Wednesday, March 22, 2006


From E&P, a fellow Flak Magazine cartoonist has decided to stop doing political cartoons because the excuses used and lies told by the Bush Administration are "creatively limiting to satire."

I can surely sympathize with his frustration, and I agree that it is possible for satire to be rendered obsolete in a world where "villainy" has become the norm. But I don't think we're there yet... and our human society, in its entire history, has yet to reach that point of total disaster. Satire, as a literary tool, may evolve and the modes of delivery may change, and it may veer more towards straight criticism in times when hypocrisy is wide-spread (such as now), but the end goal remains the same -- social pressure. We just have to work that much harder. I would hope that we are quite a ways away from the point where we just give up, as long as we still have the will to fight.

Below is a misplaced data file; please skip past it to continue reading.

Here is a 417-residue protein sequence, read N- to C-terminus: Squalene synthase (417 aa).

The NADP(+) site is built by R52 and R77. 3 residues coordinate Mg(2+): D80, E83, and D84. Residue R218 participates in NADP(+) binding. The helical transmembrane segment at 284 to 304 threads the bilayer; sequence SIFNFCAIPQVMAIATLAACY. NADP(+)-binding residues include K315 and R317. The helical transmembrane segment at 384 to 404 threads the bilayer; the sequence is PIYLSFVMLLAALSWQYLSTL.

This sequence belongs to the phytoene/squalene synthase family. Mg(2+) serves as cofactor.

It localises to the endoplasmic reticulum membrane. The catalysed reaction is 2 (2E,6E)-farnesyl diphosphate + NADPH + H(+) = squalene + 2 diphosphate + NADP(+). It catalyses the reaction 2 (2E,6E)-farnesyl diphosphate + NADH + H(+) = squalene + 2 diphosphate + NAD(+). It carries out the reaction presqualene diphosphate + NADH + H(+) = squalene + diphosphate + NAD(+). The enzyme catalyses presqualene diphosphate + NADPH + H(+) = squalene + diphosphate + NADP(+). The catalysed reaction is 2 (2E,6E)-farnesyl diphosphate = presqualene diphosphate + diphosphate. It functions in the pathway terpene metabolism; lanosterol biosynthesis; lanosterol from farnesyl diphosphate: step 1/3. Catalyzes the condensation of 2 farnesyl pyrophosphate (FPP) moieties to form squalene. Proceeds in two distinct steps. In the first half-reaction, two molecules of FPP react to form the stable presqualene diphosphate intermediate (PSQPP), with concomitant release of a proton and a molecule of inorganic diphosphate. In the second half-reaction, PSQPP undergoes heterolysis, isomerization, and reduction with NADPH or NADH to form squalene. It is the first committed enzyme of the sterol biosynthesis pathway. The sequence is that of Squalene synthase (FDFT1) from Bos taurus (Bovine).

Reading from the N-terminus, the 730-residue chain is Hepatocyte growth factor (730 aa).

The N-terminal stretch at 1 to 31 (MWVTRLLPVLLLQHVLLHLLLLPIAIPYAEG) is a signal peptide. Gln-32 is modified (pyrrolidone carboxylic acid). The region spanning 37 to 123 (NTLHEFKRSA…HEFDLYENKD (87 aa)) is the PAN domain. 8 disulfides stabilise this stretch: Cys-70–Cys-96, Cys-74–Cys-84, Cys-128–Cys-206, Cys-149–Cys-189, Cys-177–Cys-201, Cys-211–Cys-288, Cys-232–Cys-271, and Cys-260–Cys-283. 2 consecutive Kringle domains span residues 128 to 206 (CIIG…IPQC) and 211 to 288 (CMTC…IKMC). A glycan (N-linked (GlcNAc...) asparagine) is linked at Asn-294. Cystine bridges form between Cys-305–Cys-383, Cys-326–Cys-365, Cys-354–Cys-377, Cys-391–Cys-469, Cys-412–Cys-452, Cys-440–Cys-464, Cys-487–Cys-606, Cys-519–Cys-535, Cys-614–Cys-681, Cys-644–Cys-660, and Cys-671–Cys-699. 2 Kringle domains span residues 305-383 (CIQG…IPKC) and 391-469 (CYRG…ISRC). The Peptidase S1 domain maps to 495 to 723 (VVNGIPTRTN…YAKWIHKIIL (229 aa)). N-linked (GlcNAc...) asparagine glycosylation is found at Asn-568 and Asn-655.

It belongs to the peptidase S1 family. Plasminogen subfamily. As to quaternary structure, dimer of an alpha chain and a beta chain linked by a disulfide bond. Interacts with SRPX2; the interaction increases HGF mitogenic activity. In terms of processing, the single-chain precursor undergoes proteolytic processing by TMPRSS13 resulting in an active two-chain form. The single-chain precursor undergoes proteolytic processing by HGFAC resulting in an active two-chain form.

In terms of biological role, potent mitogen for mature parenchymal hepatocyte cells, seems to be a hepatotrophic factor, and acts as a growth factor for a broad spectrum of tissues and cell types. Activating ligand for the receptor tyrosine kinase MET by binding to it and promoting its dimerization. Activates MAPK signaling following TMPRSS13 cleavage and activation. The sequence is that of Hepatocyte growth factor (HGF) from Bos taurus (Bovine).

I think cartoons, as a form of satire used to effect social change, still have some juice left in them too, as long as we don't allow ourselves to stagnate or to be compartmentalized. The proof is just a few stories down on the E&P site, where the buzz is that the "I" word is finally being uttered freely in the mainstream media thanks to a Doonesbury cartoon. Lo and behold, we turn on the Situation Room, and Bill Schneider is dissecting the cartoon frame-by-frame.

That is cool... and it's a good example of what you can do if you're in 1400 papers around the world.

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